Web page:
Can anyone give me feedback on this bandsaw... do you have one?

Discussion in 'All Things Boats & Boating' started by lewisboats, Jan 29, 2015.

  1. lewisboats
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    lewisboats Obsessed Member

  2. PAR
    Joined: Nov 2003
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    PAR Yacht Designer/Builder

    It's not a bad saw, but it does have some issues. The frame, though better than most will flex, so after you get it setup and working, weld a backing plate across the back of it, to keep the head from pulling down when you tension the blade. Also consider reinforcing the motor bracket with some angle stock, which will help with vibration. There are other little things, that all saws may need, which you'll discover in use. Most of these just need to be addressed with some garage engineering.
     
  3. TeddyDiver
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    TeddyDiver Gollywobbler

  4. michael pierzga
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    michael pierzga Senior Member

    Yah...if the price is right go for it. The delta has a good, best bang for the buck , reputation.

    A pro shop will have a big pro band saw for resawing and heavy work, plus a delta for small stuff.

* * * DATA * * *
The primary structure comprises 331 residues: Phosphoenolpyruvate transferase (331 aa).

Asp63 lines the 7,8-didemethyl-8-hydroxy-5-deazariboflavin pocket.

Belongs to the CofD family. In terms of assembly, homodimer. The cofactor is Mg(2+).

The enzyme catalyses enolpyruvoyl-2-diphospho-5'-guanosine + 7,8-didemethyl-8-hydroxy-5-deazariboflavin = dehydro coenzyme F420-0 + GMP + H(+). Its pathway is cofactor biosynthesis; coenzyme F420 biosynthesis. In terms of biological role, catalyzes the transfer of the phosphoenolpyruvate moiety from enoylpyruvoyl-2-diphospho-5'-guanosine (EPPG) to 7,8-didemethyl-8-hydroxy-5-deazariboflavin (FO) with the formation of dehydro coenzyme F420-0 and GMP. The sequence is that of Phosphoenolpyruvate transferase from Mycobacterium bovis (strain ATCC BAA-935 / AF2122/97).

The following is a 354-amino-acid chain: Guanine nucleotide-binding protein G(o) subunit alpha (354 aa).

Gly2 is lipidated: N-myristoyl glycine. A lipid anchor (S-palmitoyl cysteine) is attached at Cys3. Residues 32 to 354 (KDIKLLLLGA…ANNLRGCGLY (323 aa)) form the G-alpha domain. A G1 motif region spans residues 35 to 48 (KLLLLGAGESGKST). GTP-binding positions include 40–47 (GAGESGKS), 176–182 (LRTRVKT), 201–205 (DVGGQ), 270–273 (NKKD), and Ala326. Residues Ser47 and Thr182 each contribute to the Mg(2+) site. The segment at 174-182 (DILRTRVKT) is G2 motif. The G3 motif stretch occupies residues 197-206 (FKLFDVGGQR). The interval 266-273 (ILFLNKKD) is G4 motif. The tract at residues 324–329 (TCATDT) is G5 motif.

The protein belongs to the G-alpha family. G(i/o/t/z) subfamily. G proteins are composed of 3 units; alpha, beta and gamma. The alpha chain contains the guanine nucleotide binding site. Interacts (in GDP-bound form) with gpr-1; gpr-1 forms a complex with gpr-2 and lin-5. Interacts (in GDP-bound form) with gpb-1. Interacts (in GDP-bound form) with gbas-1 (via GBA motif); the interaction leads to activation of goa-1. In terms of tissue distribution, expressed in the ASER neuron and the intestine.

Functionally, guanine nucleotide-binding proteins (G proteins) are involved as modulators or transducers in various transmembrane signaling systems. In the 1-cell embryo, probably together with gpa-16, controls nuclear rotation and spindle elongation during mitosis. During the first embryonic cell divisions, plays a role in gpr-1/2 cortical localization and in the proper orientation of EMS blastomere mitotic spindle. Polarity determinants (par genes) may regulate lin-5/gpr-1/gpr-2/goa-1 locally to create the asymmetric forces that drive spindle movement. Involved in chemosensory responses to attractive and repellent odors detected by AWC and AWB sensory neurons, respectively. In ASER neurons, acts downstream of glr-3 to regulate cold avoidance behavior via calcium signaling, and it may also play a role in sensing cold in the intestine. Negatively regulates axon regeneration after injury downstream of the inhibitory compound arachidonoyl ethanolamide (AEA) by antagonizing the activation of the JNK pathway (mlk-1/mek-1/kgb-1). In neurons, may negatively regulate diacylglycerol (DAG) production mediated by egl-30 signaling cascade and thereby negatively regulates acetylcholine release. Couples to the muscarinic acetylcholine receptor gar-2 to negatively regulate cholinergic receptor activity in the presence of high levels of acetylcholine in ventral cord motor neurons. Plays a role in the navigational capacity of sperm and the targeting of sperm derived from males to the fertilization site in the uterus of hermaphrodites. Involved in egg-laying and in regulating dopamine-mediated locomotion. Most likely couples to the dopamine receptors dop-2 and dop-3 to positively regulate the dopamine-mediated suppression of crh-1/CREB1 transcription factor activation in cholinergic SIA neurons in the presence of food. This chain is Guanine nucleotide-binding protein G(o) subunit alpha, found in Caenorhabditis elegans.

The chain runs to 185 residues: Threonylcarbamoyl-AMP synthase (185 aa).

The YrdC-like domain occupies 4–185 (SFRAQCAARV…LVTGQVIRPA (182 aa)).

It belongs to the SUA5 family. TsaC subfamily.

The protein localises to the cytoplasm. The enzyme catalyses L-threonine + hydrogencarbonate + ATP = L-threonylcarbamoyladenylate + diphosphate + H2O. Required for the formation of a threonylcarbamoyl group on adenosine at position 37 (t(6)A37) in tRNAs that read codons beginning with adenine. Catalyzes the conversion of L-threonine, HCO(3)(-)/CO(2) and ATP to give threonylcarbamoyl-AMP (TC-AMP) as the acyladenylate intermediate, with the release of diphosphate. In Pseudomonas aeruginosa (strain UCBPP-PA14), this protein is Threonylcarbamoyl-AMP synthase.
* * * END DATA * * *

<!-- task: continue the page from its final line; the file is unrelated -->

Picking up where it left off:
5. DCockey
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    DCockey Senior Member

    The Delta 14" bandsaw with the great reputation is the one with a two piece cast iron frame they built for many decades. It is the most common bandsaw in North America. Taiwan and Chinese manufacturers have built many clones. A riser block can be added to increase thickness capacity from 6" to 12". Parts are readily available. Used Delta 14" saws show up frequently in most parts of North America.

    http://www.popularwoodworking.com/w...d: woodworkingmagazine (Woodworking Magazine)

    http://www.finewoodworking.com/tool-guide/product-finder/delta-14-in-bandsaw-28-280.aspxs
     
  6. lewisboats
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    lewisboats Obsessed Member

    Here is what I ended up buying... not the top of the line but the best I can convince myself I can afford..